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Social media and its brand safety challenges

Social media and its brand safety challenges

Brand safety was a major topic of discussion across the ad industry in 2020, as the problems of misinformation, disinformation, and other controversial content continued to grow in social media. In 2021, we expect more major marketers will pull or severely restrict their ad spending on social media platforms due to brand safety or ethical concerns.

In fact, we won’t be surprised if a company as massive as Procter & Gamble does this. Its chief brand officer, Marc Pritchard, notoriously complained about the platforms’ content standards in a September 2020 speech at an Association of National Advertisers event. “Social media is about 5% of P&G’s marketing spending, but it’s 150% of our problems,” he said.

In December, P&G competitor Unilever said it would return to Facebook, Instagram, and Twitter in January after a monthslong hiatus triggered by concerns about how the platforms were managing harmful content. But that doesn’t mean all of its worries have been resolved; Luis Di Como, the company’s executive vice president for global media, said Unilever will “continue to reassess [its] position as necessary” as the year goes on.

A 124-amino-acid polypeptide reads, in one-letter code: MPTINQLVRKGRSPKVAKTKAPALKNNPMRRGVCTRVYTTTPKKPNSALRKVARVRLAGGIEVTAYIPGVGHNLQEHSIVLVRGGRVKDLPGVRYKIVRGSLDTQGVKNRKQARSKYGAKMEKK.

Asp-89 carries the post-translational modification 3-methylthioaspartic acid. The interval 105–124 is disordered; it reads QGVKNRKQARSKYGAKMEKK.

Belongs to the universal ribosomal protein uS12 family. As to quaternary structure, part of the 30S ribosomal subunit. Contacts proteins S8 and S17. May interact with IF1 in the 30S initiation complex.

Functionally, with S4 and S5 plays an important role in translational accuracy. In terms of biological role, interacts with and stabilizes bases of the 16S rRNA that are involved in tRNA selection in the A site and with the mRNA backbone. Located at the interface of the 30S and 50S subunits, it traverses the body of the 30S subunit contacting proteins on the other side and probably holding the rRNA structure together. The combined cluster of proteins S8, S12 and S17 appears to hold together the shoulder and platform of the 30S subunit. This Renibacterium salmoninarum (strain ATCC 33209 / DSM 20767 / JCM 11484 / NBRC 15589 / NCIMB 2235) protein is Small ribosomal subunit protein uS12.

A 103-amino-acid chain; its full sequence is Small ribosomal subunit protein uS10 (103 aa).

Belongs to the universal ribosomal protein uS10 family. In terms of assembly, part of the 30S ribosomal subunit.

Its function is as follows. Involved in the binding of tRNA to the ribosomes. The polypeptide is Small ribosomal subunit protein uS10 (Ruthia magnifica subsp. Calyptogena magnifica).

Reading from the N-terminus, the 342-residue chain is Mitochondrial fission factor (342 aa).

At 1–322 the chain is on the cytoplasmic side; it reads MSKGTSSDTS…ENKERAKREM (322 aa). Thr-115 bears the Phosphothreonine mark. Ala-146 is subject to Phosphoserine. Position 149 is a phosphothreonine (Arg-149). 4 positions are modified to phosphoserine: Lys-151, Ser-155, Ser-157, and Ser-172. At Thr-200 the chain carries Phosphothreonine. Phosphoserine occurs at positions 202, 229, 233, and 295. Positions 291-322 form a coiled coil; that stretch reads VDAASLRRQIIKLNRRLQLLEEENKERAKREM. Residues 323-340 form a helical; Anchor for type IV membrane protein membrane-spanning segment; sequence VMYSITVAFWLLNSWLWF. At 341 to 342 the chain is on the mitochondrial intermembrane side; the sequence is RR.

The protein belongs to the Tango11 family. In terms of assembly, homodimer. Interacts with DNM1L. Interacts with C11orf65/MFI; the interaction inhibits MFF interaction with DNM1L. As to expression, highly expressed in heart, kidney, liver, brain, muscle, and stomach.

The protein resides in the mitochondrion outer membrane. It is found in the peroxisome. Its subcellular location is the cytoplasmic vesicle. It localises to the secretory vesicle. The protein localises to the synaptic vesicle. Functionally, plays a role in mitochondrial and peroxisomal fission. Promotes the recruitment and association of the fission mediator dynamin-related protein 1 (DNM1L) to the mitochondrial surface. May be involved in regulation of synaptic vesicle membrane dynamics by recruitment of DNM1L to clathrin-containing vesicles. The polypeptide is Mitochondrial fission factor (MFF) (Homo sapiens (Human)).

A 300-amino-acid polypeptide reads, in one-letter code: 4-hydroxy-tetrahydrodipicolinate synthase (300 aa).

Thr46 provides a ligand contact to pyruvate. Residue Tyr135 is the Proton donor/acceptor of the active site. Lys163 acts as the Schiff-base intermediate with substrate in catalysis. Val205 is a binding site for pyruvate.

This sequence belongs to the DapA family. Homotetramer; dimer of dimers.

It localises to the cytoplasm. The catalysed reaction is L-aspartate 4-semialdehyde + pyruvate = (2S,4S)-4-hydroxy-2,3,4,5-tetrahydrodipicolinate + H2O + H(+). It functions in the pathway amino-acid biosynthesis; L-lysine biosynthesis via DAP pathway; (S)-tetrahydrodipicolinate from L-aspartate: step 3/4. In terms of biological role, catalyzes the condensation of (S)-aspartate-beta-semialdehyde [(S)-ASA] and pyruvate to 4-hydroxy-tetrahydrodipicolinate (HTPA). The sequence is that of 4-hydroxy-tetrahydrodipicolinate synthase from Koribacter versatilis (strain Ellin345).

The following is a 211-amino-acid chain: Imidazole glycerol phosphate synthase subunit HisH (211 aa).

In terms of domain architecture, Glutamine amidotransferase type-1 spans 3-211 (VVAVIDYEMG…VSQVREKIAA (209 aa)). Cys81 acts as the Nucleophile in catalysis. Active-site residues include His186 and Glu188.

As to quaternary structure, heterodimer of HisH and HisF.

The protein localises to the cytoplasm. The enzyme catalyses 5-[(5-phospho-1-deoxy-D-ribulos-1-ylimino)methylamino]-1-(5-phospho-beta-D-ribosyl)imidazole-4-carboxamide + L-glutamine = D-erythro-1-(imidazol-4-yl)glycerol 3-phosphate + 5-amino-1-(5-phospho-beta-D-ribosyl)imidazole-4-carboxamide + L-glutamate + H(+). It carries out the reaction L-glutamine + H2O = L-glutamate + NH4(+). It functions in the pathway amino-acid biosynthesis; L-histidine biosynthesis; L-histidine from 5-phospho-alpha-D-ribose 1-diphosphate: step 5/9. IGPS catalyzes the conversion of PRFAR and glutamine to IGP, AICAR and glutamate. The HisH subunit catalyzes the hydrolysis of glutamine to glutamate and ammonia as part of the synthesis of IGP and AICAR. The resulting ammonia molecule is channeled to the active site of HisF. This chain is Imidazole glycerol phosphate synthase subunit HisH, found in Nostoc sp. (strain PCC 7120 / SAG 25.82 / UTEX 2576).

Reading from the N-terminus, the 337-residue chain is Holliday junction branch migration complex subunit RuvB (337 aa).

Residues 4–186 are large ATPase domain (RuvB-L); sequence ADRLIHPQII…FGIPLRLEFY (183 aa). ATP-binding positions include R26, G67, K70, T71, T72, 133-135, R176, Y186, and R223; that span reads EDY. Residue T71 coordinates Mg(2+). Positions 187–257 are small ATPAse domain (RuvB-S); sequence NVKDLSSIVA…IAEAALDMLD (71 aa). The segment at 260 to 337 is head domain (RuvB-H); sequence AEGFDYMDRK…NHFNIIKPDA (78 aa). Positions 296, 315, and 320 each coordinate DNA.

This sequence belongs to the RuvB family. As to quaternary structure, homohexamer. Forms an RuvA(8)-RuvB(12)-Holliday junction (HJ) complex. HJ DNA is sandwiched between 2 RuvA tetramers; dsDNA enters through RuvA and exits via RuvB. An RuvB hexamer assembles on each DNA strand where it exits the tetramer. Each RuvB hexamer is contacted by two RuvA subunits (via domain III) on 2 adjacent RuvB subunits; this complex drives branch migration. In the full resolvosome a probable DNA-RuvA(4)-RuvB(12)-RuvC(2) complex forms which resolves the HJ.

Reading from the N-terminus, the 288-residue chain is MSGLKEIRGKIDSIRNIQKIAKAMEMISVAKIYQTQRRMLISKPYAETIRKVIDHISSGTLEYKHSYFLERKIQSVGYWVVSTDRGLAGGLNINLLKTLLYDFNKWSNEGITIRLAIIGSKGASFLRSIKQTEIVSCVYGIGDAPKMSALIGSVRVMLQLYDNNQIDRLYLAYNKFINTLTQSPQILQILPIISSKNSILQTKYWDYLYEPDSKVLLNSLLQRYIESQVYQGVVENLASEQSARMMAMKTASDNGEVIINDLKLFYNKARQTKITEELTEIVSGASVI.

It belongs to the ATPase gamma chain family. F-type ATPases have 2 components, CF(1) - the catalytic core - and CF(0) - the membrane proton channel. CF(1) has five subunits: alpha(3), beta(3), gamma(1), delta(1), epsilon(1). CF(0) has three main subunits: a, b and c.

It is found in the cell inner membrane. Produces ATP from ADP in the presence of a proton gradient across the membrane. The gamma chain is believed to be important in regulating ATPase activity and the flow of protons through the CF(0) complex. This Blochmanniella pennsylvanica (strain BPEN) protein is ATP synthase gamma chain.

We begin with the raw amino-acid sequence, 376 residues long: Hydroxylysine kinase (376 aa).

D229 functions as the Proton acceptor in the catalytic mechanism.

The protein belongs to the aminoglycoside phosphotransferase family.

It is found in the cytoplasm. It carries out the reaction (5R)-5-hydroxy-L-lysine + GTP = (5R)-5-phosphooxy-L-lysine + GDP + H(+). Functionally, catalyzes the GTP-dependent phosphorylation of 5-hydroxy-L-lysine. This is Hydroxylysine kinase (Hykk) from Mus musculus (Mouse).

When asked by Integral Ad Science (IAS) to assess various types of digital media in October 2020, 55% of US digital media professionals said that social media was most likely to experience brand risk incidents in the next 12 months—second only to programmatic advertising, cited by 56% of respondents.

Questions of media quality also weigh heavily on marketers as they think about how much to spend on social media advertising. In the same IAS study, 59% of respondents said concerns about insufficient transparency would affect their expenditures, and the majority said that Facebook would be where they’d most likely adjust spend due to insufficient transparency.

The advertiser unrest will be tempered by the fact that social media—Facebook in particular—is a hard habit to give up, due to the effectiveness of its ad products. But we still think that at least one major advertiser, and maybe more, will cut the cord.

What it means for marketers: Marketers should have a clear sense of their tolerance for brand safety risk and be prepared to act if the environment where their ads appear turns too negative. Where that turning point is will be different for every advertiser, however; what’s risky for one will be OK for another. And when it comes to what marketers say in social media posts, it’s important to do the homework and not contribute to the misinformation problem by resharing or commenting on content that could be fake or untrue.


(source)